I did hear the pressure change in the microphone when the plane hit and it sounded immediately clipped to me.

CVRs in cockpit do pickup 'evidence" of explosions both as clipped pressure changes and ringing of the plane structure. In fact the differences in timing between the two can be used to extropolate the location of the explosion, providing the CVR power remains. (I don't see this as germain in this event ?)

Im interested in resolving any possibilities of a cargo shift at VR since this might result in enough time for a crew radio call before a loss of control.

I believe that the CVR info will not be released without significant editing, since cargo flights tend to have extra people in the cockpit. Extras who have no flight control functions tend to verbalize excitedly in cases like this
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Old 1st May 2013, 14:10
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Cargo shifted? Most probably, but until the work is done, we just don't know. Why is this being discussed as fact?
Someone asked earlier if there were any genuine aircrew left on this forum....an outsider looking in at this juncture would think not.

And what's with the "radical departure" nonsense? Just because you've seen a few C-117 photos in the publicity shots from the military that you think 747s with half a motorcade inside do this on the weekly run out of Bagram?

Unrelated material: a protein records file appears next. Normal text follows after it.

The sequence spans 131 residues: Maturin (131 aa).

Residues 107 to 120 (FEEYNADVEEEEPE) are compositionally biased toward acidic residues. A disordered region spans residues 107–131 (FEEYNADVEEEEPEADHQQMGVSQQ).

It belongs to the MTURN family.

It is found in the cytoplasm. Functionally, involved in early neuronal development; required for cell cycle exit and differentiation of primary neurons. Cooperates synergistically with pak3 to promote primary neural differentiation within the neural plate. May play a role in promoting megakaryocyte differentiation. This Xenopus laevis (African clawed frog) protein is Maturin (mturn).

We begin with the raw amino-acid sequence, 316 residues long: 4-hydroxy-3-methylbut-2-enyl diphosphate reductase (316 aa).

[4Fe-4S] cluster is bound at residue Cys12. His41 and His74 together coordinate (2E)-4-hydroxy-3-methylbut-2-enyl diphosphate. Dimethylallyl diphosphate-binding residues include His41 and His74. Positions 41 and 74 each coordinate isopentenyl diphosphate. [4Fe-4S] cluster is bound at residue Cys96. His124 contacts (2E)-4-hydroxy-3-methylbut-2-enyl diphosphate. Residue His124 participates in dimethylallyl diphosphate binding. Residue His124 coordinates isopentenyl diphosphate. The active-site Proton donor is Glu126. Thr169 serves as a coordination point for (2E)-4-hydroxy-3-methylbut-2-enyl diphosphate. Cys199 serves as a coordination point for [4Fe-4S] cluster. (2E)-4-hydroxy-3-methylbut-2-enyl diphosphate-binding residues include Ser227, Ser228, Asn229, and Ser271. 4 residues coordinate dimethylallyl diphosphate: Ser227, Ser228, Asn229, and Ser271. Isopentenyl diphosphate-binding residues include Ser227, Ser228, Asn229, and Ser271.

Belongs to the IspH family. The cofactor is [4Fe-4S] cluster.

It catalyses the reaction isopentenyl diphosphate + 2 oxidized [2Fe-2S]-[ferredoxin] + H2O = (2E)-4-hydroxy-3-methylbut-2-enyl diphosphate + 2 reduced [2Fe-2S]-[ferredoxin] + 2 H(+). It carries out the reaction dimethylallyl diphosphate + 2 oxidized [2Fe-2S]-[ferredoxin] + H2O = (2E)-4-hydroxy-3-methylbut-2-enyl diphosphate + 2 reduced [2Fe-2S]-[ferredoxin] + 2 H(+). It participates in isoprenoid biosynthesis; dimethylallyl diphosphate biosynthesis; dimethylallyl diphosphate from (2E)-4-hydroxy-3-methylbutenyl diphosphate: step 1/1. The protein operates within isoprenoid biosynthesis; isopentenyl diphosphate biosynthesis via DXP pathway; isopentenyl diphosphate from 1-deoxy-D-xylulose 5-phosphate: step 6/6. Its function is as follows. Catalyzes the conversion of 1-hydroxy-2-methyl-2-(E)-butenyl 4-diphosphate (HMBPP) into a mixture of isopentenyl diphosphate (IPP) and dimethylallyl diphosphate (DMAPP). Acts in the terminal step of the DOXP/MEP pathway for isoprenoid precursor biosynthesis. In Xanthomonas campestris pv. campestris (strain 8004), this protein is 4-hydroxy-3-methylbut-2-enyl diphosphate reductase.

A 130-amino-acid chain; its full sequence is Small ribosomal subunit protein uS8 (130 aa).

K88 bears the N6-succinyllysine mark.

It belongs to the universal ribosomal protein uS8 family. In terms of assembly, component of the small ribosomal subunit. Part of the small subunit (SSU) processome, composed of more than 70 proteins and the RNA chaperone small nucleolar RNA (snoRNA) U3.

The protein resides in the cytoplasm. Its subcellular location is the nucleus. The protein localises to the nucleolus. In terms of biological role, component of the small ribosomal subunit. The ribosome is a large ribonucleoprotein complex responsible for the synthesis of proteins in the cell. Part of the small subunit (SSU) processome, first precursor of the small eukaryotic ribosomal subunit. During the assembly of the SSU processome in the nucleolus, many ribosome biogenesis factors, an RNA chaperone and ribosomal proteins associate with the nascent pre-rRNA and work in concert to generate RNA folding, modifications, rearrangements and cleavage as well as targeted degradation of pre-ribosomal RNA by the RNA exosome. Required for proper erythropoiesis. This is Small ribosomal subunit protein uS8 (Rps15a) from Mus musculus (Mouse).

It's ridiculous....and more than that, to the crew involved.....it's downright disrespectful.

Get a life!
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Old 1st May 2013, 14:25
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I dont know if this has been mentioned before. However on impact the landing gear appears to be down and locked.

Reading between the lines.
It looks to me like they where having major flight control anomalies at the point at witch you would normally retract the landing gear. ie More or less 50ft with a positive rate of climb.
I think that they where probably flighting to control the aircraft and where ether to busy or forgot to retract the gear. I dont think this was caused bye pilot error. If is more likely in my opinion that this was ether caused bye a loading or mechanical failure/error.